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Scary Samsung Pay security flaw revealed (Updated)

by Jacob Kleinman | August 9, 2016August 9, 2016 12:00 pm EST

Samsung Pay is supposed to be a safe and easy way to make credit card payments with your smartphone, but one researcher says he’s found a way to hack the mobile payments app. A series of YouTube videos by Salvador Mendoza demonstrate how cyber criminals could exploit a security flaw in Samsung Pay.

The main issue seems to be Samsung’s tokenization process, which encrypts your credit card information for each payment but appears to have some major flaws. Mendoza notes that the software creates a new token each time you use Samsung Pay. If the token isn’t actually used for a payment it’s still valid for 24 hours. Hackers could potentially use a high-tech skimmer to intercept your token and use it for another payment instead.

Mendoza demonstrates how this could work with a special MagSpoof device that replicates Samsung Pay’s technology. After grabbing a new token from his Galaxy S6 he uses the gadget to make a purchase at a nearby vending machine. In another video, he even sends a token to a friend in Mexico and it still seems to work.

Another issue with Samsung Pay is that each new token apparently gets easier to predict. Mendoza claims that hackers could guess future tokens and use them to charge purchases to your credit card.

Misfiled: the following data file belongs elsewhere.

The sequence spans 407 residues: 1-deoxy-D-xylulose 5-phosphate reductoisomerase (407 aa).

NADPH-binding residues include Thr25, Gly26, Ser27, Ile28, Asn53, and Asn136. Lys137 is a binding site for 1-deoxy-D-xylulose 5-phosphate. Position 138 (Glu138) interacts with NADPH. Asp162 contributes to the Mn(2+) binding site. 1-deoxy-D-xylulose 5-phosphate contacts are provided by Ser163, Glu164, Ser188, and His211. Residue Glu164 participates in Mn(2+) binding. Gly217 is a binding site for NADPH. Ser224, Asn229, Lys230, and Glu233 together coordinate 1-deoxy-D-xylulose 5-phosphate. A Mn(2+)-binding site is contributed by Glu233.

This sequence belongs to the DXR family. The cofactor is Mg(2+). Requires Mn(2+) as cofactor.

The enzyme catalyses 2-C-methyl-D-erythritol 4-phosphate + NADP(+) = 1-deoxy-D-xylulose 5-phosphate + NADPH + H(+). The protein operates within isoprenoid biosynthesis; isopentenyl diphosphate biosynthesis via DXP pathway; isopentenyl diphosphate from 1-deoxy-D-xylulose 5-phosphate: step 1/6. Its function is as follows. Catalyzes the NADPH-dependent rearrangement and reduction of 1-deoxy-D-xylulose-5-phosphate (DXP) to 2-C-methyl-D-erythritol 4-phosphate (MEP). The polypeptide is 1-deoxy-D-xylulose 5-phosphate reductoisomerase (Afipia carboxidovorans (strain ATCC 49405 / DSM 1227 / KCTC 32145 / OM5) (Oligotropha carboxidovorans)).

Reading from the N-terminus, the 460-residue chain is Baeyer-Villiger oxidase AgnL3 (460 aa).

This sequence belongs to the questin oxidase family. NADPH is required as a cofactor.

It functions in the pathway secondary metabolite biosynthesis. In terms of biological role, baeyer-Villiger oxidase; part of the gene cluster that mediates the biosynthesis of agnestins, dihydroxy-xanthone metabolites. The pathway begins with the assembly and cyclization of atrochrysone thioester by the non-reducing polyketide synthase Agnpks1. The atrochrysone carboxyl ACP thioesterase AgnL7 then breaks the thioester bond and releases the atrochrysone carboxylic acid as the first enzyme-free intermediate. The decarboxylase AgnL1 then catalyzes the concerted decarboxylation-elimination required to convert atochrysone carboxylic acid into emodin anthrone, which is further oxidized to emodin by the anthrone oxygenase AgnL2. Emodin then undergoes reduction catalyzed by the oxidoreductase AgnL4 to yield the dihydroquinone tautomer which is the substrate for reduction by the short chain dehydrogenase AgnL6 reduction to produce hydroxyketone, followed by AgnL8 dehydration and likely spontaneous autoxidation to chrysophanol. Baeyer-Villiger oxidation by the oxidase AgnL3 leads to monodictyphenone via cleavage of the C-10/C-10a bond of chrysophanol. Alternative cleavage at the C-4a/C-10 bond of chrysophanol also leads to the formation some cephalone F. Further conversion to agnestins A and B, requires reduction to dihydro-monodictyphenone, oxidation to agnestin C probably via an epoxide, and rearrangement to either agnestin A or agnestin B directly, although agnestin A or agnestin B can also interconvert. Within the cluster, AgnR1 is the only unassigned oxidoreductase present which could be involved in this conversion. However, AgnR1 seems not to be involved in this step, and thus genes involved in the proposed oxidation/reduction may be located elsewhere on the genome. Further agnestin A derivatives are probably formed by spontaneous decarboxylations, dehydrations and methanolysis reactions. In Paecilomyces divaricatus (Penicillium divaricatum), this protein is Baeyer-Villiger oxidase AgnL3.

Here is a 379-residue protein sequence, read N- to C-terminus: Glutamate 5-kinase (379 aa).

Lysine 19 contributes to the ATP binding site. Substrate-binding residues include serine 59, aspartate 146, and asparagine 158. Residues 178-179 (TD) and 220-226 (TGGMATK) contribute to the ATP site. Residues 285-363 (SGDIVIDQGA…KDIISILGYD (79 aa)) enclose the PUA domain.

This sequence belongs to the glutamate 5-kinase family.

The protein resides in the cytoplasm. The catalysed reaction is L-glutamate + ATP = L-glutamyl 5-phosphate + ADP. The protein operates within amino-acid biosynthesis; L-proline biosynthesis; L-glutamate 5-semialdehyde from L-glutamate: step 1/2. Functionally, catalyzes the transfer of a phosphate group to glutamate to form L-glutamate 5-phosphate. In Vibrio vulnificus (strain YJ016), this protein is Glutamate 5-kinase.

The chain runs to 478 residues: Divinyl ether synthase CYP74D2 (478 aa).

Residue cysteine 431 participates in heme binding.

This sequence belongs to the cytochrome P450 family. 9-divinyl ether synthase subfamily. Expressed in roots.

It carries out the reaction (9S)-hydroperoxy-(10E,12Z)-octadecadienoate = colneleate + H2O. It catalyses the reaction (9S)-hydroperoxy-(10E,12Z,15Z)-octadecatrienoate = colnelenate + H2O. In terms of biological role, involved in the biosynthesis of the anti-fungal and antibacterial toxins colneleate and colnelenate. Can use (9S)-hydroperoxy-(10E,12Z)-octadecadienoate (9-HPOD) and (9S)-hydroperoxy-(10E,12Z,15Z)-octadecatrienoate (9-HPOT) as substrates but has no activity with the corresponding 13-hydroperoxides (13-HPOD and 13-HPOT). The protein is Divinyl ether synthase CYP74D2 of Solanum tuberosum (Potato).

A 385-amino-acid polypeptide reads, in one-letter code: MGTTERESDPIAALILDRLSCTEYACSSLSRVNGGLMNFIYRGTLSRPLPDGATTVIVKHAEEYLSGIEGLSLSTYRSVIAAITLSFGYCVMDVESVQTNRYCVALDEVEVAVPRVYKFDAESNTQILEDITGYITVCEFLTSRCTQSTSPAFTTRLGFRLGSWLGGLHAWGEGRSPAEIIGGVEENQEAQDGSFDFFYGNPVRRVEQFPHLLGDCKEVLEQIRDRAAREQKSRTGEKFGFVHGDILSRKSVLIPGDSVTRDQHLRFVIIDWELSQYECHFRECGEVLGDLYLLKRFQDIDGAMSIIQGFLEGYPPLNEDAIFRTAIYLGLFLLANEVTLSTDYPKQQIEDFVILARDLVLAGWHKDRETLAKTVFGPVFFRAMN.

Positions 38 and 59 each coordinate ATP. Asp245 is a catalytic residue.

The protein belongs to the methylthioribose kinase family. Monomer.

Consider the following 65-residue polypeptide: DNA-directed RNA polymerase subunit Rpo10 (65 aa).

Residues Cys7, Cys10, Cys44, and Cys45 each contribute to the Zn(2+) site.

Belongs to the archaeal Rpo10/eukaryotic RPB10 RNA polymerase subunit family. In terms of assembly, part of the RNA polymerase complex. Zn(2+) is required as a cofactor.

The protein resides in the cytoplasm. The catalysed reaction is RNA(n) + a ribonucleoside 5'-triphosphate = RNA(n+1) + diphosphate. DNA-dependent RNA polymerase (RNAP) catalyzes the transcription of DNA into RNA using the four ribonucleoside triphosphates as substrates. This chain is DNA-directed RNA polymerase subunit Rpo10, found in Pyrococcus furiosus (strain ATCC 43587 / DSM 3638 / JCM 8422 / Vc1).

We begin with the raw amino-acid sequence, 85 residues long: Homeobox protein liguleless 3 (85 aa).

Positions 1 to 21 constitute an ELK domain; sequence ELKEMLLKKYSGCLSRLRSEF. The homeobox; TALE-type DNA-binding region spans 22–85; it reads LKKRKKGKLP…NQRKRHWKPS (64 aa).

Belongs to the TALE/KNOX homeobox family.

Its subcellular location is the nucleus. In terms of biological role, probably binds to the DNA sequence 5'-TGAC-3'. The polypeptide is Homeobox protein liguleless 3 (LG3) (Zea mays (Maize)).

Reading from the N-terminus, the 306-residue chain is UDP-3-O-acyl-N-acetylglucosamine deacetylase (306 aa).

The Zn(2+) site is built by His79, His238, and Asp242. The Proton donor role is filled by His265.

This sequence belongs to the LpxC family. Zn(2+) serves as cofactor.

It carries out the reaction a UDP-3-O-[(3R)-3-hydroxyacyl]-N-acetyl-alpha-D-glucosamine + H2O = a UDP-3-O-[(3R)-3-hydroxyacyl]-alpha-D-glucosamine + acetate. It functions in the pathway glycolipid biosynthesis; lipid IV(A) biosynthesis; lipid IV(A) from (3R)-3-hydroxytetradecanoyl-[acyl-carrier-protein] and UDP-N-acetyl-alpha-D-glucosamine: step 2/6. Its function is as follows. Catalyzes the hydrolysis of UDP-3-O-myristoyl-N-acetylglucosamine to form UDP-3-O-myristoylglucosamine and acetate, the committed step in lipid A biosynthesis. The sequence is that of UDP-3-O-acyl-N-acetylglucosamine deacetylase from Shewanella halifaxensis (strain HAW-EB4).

Samsung has denied Mendoza’s findings and argues that Samsung Pay is extremely safe to use. The company told ZDNet that it would “investigate and resolve” any security issues, but didn’t confirm if it was working on a fix for this specific flaw.

We reached out to Samsung for further clarification and we’ll update this post if we receive a response.

Update: Samsung has responded with the following statement.

Recent reports implying that Samsung Pay is flawed are simply not true. Samsung Pay uses a multi-layer security system that works in tandem with the security systems of our partners to detect any emerging threats. Samsung Pay is safe, secure and consumers can be assured that there is no risk associated to using our payment service.

Jacob Kleinman

Jacob Kleinman has been working as a journalist online and in print since he arrived at Wesleyan University in 2007. After graduating, he took a...